Quintana F., Wilson R.P. & Yorio P. 2007. Dive depth and plumage air in wettable birds: the extraordinary case of the imperial cormorant. MEPS, 334: 299-310. [Abstract. Cormorants are considered to be remarkably efficient divers and hunters. In part, this is due to their wettable plumage with little associated air, which allows them to dive with fewer energetic costs associated with buoyancy from air in the feathers. The literature attributes particularly exceptional diving capabilities to cormorants of the blue-eyed taxon. We studied the diving behaviour of 14 male imperial cormorants Phalacrocorax atriceps (included in the blue-eyed taxon) in Patagonia, Argentina, and found that this species did indeed dive deeper, and for longer, than most other non-blue-eyed cormorant species. This species also exhibited longer dive durations for any depth as well as longer recovery periods at the surface for particular dive durations. We propose that this, coupled with atypically long foraging durations at sea in cold water, suggests that cormorants of the blue-eyed complex have a plumage with a substantial layer of insulating air. This is given credence by a simple model. High volumes of plumage air lead to unusually high power requirements during foraging in shallow, warmer waters, which are conditions that tend to favour wettable plumage. However, deep dives and/or cold water should favour the blue-eyed phenotype, which explains their essentially high latitude distribution.]
Kalmbach E. & Becker P. H. 2005. Growth and survival of neotropic cormorant (Phalacrocorax brasilianus) chicks in relation to hatching order and brood size. Journal of Ornithology, 146(2): 91-98.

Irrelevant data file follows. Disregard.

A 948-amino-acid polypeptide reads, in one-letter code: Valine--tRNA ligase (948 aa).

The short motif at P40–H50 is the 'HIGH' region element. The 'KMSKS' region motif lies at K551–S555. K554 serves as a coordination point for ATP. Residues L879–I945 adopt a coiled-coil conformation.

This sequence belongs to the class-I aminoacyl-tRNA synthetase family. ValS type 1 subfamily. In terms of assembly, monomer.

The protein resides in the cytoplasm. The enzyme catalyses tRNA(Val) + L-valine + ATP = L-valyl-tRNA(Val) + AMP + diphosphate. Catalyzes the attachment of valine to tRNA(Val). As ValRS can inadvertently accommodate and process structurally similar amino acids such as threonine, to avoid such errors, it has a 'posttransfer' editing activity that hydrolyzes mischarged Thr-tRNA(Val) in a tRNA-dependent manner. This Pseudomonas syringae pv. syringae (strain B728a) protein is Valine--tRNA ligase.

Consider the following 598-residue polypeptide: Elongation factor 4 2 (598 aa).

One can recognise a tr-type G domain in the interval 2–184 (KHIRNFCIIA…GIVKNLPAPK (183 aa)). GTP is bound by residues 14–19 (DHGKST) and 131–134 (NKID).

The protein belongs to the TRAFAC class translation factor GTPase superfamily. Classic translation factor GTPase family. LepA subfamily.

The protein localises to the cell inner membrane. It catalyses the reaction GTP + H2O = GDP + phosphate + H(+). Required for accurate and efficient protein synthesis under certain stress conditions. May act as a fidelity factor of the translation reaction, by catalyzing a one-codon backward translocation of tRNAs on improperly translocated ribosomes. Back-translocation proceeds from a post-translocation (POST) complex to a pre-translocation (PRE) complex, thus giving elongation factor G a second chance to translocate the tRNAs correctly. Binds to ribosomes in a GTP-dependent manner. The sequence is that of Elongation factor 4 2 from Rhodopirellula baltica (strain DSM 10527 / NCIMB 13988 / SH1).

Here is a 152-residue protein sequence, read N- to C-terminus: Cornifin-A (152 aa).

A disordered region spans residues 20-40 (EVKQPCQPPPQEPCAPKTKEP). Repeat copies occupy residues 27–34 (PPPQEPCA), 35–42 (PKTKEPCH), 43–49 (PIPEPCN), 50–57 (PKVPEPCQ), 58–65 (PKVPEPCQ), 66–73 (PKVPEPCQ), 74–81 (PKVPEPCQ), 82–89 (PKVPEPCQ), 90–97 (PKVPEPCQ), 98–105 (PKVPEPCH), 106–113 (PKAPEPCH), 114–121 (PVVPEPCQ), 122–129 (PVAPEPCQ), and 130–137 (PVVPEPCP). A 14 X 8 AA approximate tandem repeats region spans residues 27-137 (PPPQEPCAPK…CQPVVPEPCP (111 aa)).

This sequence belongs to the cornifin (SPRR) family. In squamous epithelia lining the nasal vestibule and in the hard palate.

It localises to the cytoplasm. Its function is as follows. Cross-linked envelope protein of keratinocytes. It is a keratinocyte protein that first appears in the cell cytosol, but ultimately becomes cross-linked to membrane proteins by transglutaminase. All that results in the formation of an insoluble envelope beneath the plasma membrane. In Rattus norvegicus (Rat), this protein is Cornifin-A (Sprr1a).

Gil de Weir K., Weir E., Casler C. & Aniyar S. Ecological Functions and Economic Value of the Neotropic Cormorant Phalacrocorax brasilianus in Los Olivitos Estuary, Venezuela. [Abstract. We determined the ecological function and economic value of a colony of piscivorous Neotropic Cormorants at the Los Olivitos Wildlife Refuge and Fisheries Reserve (WRFR), Lake Maracaibo, Venezuela. Colony size increased from 17,000 to approximately 40,000 in two years. Lake Maracaibo supports one of the most productive artesinal fisheries in Venezuela and the cormorant colony comprises 2 km of coastal mangrove. Neotropic Cormorants and fishermen use the same area, but do they compete? What is the ecological role of the Neotropic Cormorant in that area? To study the economic value of Neotropic Cormorants, we established ecological functions in the area of interest. Where, how many and how much do they feed? An ecological study of abundance, distribution and diet of Neotropic Cormorants was undertaken from 1999 to 2001. Abundance and distribution was discerned from monthly censuses and dietary composition was obtained via stomach and pellet analysis. An economic study was developed to estimate the economic impact and value of the Neotropic Cormorant population using four ecological-economic functions 1) Harvesting cormorants for food M(N), 2) Cormorants as contributors to fish diversity FD(N), 3) Cormorants as indicators of presence of fish schools S(N) and 4) Cormorants as contributors to fish biomass due to guano production B(GN). These functions were established after literature review and selection of goods, services, and attributes provided by Neotropic Cormorants in Los Olivitos Estuary and feasible for the study. The economic Total Value of the Neotropic Cormorant Population TV (N) was defined as the value of Cormorants to fishermen; changes in cormorant numbers would imply changes in the fishermens well-being. Ecological results indicated the population is increasing exponentially. Eighty-three percent of the population fed outside of the WRFR. Diet consisted mostly of 19 fish species in four families (Ariidae, Engraulidae, Gerreidae and Bothidae), and one shrimp. Monthly changes in dietary composition were observed. Average daily consumption was 225g, but before migration, birds may consume 800g/day. Based on the list of 9 commercial species consumed and fish size, no competition occurred. Estimated values of S(N), M(N) and FD(N) were positive, but B(GN) was negative.The Net Value of the Neotropic Cormorant population obtained only from S(N) + B(G,N) was $6,793,871/year. The Neotropical Cormorant population does not presently compete with artisanal fisheries in Lake Maracaibo, but if habitat is not a limiting factor and numbers of birds continue to increase, future conflicts could arise. This relationship offers unique opportunities to develop an integral ecological and economic dynamic model to study different scenarios to establish management policies for Neotropic Cormorants and artesinal fisheries, aquaculture, fish diversity and conservation.]